Augsut 8, 2018
NIMHD remembers the Honorable Margaret M. Heckler, Former Congresswoman, HHS Secretary and U.S. Ambassador to Ireland
The National Institute on Minority Health and Health Disparities (NIMHD) honors the Honorable Margaret M. Heckler, former Congresswoman (R-MA), Secretary, U.S. Department of Health and Human Services, and U.S. Ambassador to Ireland, who passed away on Monday, August 6 at the age of 87.
Lauded as a champion for her commitment and dedication to addressing the dire health status of the nation’s minority populations, Ms. Heckler commissioned a task force to report on the state of health of Blacks and minorities. The Heckler Report, published as 10 volumes in 1985, became the first federally published document exposing the existence of health disparities among racial and ethnic minorities in the U.S. It became the driving force for monumental changes in research, policies, service programs, clinical care and legislation to advance health equity from the national to community levels.
For us at NIMHD, the Heckler Report played a substantial role in the creation of the Institute’s predecessors at the National Institutes of Health (NIH): the Office of Minority Programs and the Office of Research on Minority Health, which was later elevated to the National Center on Minority Health and Health Disparities. NIMHD leads scientific research to improve minority health and reduce health disparities research. The institute is committed to the training of scientists from diverse backgrounds to enter the biomedical workforce and to fostering innovative collaborations. NIMHD’s vision of an America in which all populations have an equal opportunity to live long, healthy, and productive lives affirms that the legacy of the Heckler Report endures.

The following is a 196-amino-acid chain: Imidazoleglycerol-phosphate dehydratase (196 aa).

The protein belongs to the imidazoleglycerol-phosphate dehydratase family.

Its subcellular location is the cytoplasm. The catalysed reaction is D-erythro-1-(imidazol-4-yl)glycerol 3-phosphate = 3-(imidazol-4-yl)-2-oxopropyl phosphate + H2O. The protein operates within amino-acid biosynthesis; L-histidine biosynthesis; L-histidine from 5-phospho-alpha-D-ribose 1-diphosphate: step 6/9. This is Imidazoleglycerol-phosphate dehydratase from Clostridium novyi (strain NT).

NIMHD staff, both past and present, remember and admire Ms. Heckler for her immense contributions to our nation’s health. I often share that my own career emphasis on minority health and health disparities research was inspired, in part, by the publication of the Heckler Report, and I imagine that it will continue to impact future generations of researchers, clinicians, and other public health advocates working to advance health equity.